BEDFORD-STUYVESANT — Law enforcement officials and neighborhood leaders in Brooklyn are hoping to bring back the "old community" approach to protecting children and the elderly through a new safety initiative.
City Council District 36’s Safe Stop program aims to provide support for anyone feeling threatened in Bedford-Stuyvesant and northern Crown Heights, with local businesses, schools and community-based organizations asked to be the eyes and ears of the NYPD and make their spaces available as safe havens.
"It takes a village to raise a child," Councilman Robert Cornegy said during an informational meeting Monday night at Uncommon Charter High School.
"While we support NYPD and its efforts to keep us safe, they’ll probably tell you that the greatest degree of assurance that we'll be safe comes from the community. This collaboration has to happen."
Cornegy's office launched the district's first Safe Stop program in partnership with the Brooklyn District Attorney’s Office, the Bed-Stuy Gateway Business Improvement District and the NYPD's 77th, 79th and 81st precincts.
The borough initially implemented the plan in 2011 in Sunset Park, Park Slope and Borough Park following the kidnapping and death of 8-year-old Leiby Kletzky. Officials in Bedford-Stuyvesant are hoping to renew it to decrease crime and increase relationships between neighborhood residents.
Through Safe Stop, participating establishments will post a recognizable decal in their window. Owners and employees must pass a vetting process involving background checks and undergo training from the DA’s Office and NYPD to properly respond to a variety of situations, including harassment, abuse, bullying, or lost children.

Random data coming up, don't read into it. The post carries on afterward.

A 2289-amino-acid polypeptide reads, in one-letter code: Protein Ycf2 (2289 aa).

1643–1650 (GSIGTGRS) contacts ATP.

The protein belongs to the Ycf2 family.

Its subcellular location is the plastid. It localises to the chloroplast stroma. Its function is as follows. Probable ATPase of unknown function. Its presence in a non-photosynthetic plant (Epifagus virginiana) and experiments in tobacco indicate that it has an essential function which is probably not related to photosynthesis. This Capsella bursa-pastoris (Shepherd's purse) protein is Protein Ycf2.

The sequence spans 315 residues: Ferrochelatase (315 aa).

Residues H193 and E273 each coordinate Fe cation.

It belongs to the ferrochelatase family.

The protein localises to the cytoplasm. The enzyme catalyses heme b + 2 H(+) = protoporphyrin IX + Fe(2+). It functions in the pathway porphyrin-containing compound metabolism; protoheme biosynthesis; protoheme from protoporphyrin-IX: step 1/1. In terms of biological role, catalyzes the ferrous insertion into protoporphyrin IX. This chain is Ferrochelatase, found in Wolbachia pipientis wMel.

"All kids know where a McDonald’s is," said Officer Tiffany Mitchell of the 81st Precinct. "One thing we want to do with this program is make our decal stand out so much that people know it, no matter where they are."
The mission is to provide assurance and comfort through visibility, Mitchell added. Aside from young students, targeted populations include seniors, the disabled and members of the LGBTQ community.
Participants in the program will serve as placeholders until law enforcement arrive, and while they can provide information such as a suspect's description, they are not expected to deter crime or engage with suspicious individuals.
Speakers, including NYPD community reps and community board leaders, said they sought to replicate a time when neighbors looked out for one another.
In addition to neighborhood safe havens, program supporters want to establish "safe passageways" in and around schools during dismissal times, with the help of block and tenant associations and faith-based organizations.
Dozens of businesses and schools have signed up for the initiative, officials said. While the program is still in its infancy, Safe Stop committee chairs are hoping to create an app to map safety locations, as well as meet with students for input and rebuild the youth’s relationship with the NYPD.